Sep 22, 2017

Power couple

The story

You went from the poster child for academic success to that girl who’s never at family functions the moment you started residency. But melanoma remains the poster child for immunotherapy, even as the field transforms oncology. Here’s an update on where things stand.

The spark

The immune-activating anti-CTLA-4 antibody ipilimumab ("ipi") shocked the world in 2010 when trial results found that it increased overall survival from 6 to 10 months in metastatic melanoma. The accompanying editorial, titled 'Treating Cancer by Targeting the Immune System’, looks like it's from the Flinstones in the 2017 era of immuno-everything oncology. CAR T cells have seen their first FDA approval in liquid cancers, and checkpoint inhibitors – more potent and less toxic than CTLA-4 blockade – have shown remarkable activity in cancers in the lung, kidney, bladder, and others. But if some is good than more is better, and investigators are evaluating whether combination immunotherapy with checkpoint inhibitors and anti-CTLA-4 antibodies improve outcomes. Just like the old days, melanoma leads the way.

The combo

Combination immunotherapy helps but is more toxic, say the 3-year outcomes from CheckMate 067. The trial evaluated combination ipi and checkpoint inhibitor nivolumab ("nivo") vs. nivo alone and ipi alone in 900 patients with advanced melanoma. Overall survival was 58% in the ipi-nivo group, 52% in the nivo group, and 34% in the ipi group. While a subset of patients found benefit from combination therapy, 60% had a severe adverse event vs. 20% of patients on nivo alone. More impressive were the long-term results themselves: median survival was 38 months in the nivo group and was not reached in the combo group. Compare that to a median survival of 6 months in 2010 and you can see what everyone's excited about.

The takeaway

Many hoped for more with combination immunotherapy in melanoma, but combo therapy remains under investigation in many other cancers with promising early results. In the meantime, the gains in this previously untreatable disease are stunning.

Say it on rounds

When the operator knows your name, list, and pager number

You like treatment with a personal touch. So do patients with idiopathic pulmonary fibrosis (IPF), a disease with an unpredictable but often lethal course. An analysis of genomic data in 425 IPF patients (no doubt drawn directly from your step-down unit and ICU) identified high and low-risk patient groups. High-risk profiles were associated with mortality rates twice as high as low-risk profiles and lower transplant-free survival. Genomic profiles changed with disease progression or therapy, and better identified those in need of urgent transplant than standard lung transplant referral guidelines.
Lancet Respir Med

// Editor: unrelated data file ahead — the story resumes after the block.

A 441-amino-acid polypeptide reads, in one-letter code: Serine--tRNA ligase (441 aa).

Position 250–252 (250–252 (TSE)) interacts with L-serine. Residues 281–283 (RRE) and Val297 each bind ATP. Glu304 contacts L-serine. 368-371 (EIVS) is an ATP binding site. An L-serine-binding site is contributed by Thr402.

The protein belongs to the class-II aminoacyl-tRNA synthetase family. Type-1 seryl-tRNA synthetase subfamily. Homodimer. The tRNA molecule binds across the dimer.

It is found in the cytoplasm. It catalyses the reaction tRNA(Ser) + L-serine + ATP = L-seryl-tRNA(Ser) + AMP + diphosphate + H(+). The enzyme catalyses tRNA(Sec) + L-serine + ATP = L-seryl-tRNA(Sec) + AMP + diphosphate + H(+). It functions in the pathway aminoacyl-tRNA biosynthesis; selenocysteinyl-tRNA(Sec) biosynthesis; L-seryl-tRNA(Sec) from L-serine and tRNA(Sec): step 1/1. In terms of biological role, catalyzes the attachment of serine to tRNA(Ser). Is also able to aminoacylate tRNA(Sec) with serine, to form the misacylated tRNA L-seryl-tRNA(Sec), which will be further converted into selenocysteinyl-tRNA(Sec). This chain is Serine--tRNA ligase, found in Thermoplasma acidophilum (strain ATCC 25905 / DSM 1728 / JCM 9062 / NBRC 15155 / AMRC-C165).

When football's back, and all you can think of is bleeding risk

You're spending too much time in the cath lab. Current guidelines call for triple therapy with aspirin, a P2Y12 inhibitor, and warfarin after percutaneous intervention (PCI) in patients with atrial fibrillation (AF), but the regimen carries high bleeding risk. The REDUAL-PCI trial compared triple therapy to dual therapy with dabigatran and anti-platelet agents clopidogrel or ticagrelor in 2,700 post-PCI patients with AF. Clinically significant bleeding occurred in 15% of dual therapy patients vs. 27% in the triple therapy group, while the regimens were equally effective at preventing thromboembolic events.

When your constant left-swiping leaves you dateless on Friday night

Time to adjust your standards? A prospective population-based cohort study of 7,800 middle-aged and elderly patients with normal thyroid function found that those with high-normal free T4 levels on average died 3.5 years earlier and developed cardiovascular disease 3 years sooner than those with low-normal levels. Though high thyroid levels have previously been associated with an increased risk of CVD and death, this is the first study to demonstrate mortality variations within the reference range of thyroid function. It may be time to rethink what we call normal values.
JAMA Int Med

Brush up


Amyotrophic lateral sclerosis (ALS) acts about as swiftly as you do when you're one errand away from leaving work. The disease starts with focal weakness that progresses to respiratory muscle failure and death over just 3 - 5 years. It's more common than you think, with a cumulative lifetime risk of 1 in 400 in the US. Physiologically, the classic presentation involves fasciculations and muscle atrophy from lower motor neuron death mixed with hyperreflexia secondary to upper motor neuron sclerosis. About a fifth of patients will develop frontotemporal dementia during their course.

What's the evidence

For environmental risk factors in ALS? Oddly enough, time in the military is the most well-established exposure risk. A 2005 prospective cohort analysis of 500,000 men found that military service was associated with a 50% increased risk of death from ALS independent of time served or the branch of military service. Less surprisingly, smoking is implicated in ALS in a dose-dependent fashion, and there is an emerging role for preceding trauma.

What your pediatrics friends are talking about

Don't blame work for missing out on Selena Gomez's public life over the past few months. The singer had been laying low in prep for a kidney transplant for lupus. The shout-out she gave her best-friend-turned-donor on Instagram is doing wonders for transplant awareness in the peds community.

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